"Pourtant, nous ne nous sommes absentés que deux minutes."

Translation:Yet, we were away for only two minutes.

April 2, 2018

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Most English speakers would say Yet, we were only away for two minutes. It doesn't sound right to end with "only."


Right. "Only" doesn't belong at the end. We would say "we were only away for two minutes". Fixed.


It's still grammatically correct to place "only" at the end, even if it sounds awkward. I'm glad the version with "only" in the middle is the default translation, but the other one with "only" at the end should be accepted too.

  • We only were away for two minutes
  • We were only away for two minutes ^
  • We were away only for two minutes
  • We were away for only two minutes ^
  • We were away for two minutes only

^ best versions


Kayleigh is correct. "We were only away for two minutes" should replace the current translation or at least be added to the options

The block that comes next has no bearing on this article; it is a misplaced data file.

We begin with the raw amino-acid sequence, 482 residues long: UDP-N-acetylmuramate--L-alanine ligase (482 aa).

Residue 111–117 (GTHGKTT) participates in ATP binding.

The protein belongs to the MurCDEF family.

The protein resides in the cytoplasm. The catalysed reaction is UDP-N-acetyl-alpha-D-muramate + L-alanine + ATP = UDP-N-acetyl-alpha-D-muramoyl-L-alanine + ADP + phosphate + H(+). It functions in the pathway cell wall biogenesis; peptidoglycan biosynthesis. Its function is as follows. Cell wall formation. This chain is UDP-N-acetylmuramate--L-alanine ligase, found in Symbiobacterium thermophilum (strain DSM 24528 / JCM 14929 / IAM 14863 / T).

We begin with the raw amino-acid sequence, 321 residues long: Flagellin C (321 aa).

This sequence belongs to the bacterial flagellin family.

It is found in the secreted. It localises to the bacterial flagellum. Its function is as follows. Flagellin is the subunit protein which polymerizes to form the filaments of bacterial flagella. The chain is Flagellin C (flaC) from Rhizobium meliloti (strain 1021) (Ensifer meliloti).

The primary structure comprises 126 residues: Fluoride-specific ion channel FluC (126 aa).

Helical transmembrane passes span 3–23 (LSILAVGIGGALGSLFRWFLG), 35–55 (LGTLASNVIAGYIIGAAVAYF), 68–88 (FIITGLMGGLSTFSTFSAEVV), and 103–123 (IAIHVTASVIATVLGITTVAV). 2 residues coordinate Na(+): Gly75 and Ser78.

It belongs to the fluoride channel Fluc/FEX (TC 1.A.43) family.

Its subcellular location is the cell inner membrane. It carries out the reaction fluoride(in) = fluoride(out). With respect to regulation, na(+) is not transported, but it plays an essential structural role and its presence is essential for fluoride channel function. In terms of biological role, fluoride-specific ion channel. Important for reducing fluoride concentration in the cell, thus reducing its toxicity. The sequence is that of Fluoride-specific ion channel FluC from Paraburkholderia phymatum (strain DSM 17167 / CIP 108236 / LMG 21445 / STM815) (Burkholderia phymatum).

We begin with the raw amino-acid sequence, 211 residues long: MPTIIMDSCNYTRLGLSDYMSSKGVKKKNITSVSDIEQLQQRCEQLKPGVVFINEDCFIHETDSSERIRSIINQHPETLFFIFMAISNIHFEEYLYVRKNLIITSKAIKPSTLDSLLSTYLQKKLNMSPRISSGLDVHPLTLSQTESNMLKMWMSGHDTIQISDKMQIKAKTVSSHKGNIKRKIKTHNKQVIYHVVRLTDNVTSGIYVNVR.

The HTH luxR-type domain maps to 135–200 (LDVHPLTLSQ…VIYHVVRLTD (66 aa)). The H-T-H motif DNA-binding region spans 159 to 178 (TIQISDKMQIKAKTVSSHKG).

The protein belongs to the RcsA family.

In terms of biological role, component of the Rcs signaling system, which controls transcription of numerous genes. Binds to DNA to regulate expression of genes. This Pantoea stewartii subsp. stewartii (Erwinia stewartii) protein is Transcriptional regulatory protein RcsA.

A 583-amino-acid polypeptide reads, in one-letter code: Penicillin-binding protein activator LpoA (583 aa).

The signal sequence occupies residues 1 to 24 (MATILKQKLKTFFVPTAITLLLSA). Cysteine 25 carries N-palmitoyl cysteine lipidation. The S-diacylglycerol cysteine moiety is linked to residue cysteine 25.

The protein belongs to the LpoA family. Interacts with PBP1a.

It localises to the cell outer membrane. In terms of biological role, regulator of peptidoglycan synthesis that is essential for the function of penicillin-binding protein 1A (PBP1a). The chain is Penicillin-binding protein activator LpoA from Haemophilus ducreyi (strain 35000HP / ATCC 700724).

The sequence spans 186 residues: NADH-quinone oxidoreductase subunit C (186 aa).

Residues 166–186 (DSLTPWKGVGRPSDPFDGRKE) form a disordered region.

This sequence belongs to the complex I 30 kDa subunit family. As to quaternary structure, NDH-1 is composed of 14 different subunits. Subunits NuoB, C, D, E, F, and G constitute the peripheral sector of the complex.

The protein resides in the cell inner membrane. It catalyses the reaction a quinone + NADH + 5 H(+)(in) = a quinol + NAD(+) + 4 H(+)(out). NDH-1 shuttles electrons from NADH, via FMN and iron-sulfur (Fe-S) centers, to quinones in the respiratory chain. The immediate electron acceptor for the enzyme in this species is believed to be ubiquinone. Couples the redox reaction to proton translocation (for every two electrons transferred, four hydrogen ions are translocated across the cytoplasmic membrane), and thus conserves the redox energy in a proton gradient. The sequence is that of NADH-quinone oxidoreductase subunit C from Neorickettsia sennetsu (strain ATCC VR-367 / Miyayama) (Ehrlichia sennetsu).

I don't see the French word for "only" in the sentence, so why is it wrong to omit "only"?


Perhaps you are looking for 'seulement' but 'ne ... que' qualifies a verb as 'only'.


What does "nous ne nous" mean in this sentence?


Why does the past participle "absentés" go inside the "ne...que" negation? Does "ne...que" not really count as negation because of its meaning even though it follows the negation grammar?


Apparently, que is placed in front of the element that is being restricted, here the number of minutes. It's not a typical ne...pas structure. It's pretty cool that this exposes a layer of subtlety, the examples in the source highlight this quite well: Il ne mange que des pâtes le samedi. versus Il ne mange des pâtes que le samedi. Source: https://french.kwiziq.com/revision/grammar/how-to-use-restrictive-ne-que-with-simple-tenses-to-express-only-negative-expressions


Why not, Yet we were absent for only ten minutes.. It was marked wrong.


It says two minutes, not ten.


I dont understand how nous ne nous sommes translates to "we were " wouldn't this be "we were not"?


Notice the negative is 'ne --- que', that is to say 'only' not 'not'.


Yet, we were away for two minutes. I am sure it must be correct, or have I gone mad?


You've missed the "ne...que" ("only") part of the sentence: "Yet, we were away for only two minutes" as in the accepted translation.


For easier to remember, should it mean: we were not away more than two minutes?

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